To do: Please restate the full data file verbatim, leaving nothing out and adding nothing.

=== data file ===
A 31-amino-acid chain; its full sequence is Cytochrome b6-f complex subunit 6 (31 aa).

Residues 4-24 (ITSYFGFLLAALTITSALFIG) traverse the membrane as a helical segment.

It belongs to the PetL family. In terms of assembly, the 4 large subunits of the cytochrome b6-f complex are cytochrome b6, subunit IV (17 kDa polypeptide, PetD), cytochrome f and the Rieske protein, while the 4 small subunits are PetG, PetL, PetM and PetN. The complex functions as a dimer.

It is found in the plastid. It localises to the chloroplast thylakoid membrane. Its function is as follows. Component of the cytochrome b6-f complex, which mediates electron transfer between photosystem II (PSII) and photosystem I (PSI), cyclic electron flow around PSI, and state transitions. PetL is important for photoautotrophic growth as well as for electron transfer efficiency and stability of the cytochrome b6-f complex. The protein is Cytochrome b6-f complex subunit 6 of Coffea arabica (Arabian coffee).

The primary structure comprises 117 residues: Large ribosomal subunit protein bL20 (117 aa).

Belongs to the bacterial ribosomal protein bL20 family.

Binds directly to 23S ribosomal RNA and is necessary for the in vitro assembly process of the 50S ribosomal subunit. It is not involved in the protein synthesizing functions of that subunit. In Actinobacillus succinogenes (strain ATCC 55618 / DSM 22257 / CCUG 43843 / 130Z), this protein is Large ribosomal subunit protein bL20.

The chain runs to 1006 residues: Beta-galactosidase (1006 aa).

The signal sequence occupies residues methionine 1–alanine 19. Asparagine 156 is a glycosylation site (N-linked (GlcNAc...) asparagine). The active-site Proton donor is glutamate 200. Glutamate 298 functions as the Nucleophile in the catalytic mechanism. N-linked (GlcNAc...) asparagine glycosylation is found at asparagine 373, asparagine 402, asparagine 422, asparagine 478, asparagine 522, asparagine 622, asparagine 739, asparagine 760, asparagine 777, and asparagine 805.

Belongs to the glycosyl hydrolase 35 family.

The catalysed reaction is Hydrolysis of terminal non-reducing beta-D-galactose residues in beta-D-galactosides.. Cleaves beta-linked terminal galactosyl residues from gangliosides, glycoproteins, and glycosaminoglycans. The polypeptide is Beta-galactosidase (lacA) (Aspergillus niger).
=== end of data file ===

A 31-amino-acid chain; its full sequence is Cytochrome b6-f complex subunit 6 (31 aa).

Residues 4-24 (ITSYFGFLLAALTITSALFIG) traverse the membrane as a helical segment.

It belongs to the PetL family. In terms of assembly, the 4 large subunits of the cytochrome b6-f complex are cytochrome b6, subunit IV (17 kDa polypeptide, PetD), cytochrome f and the Rieske protein, while the 4 small subunits are PetG, PetL, PetM and PetN. The complex functions as a dimer.

It is found in the plastid. It localises to the chloroplast thylakoid membrane. Its function is as follows. Component of the cytochrome b6-f complex, which mediates electron transfer between photosystem II (PSII) and photosystem I (PSI), cyclic electron flow around PSI, and state transitions. PetL is important for photoautotrophic growth as well as for electron transfer efficiency and stability of the cytochrome b6-f complex. The protein is Cytochrome b6-f complex subunit 6 of Coffea arabica (Arabian coffee).

The primary structure comprises 117 residues: Large ribosomal subunit protein bL20 (117 aa).

Belongs to the bacterial ribosomal protein bL20 family.

Binds directly to 23S ribosomal RNA and is necessary for the in vitro assembly process of the 50S ribosomal subunit. It is not involved in the protein synthesizing functions of that subunit. In Actinobacillus succinogenes (strain ATCC 55618 / DSM 22257 / CCUG 43843 / 130Z), this protein is Large ribosomal subunit protein bL20.

The chain runs to 1006 residues: Beta-galactosidase (1006 aa).

The signal sequence occupies residues methionine 1–alanine 19. Asparagine 156 is a glycosylation site (N-linked (GlcNAc...) asparagine). The active-site Proton donor is glutamate 200. Glutamate 298 functions as the Nucleophile in the catalytic mechanism. N-linked (GlcNAc...) asparagine glycosylation is found at asparagine 373, asparagine 402, asparagine 422, asparagine 478, asparagine 522, asparagine 622, asparagine 739, asparagine 760, asparagine 777, and asparagine 805.

Belongs to the glycosyl hydrolase 35 family.

The catalysed reaction is Hydrolysis of terminal non-reducing beta-D-galactose residues in beta-D-galactosides.. Cleaves beta-linked terminal galactosyl residues from gangliosides, glycoproteins, and glycosaminoglycans. The polypeptide is Beta-galactosidase (lacA) (Aspergillus niger).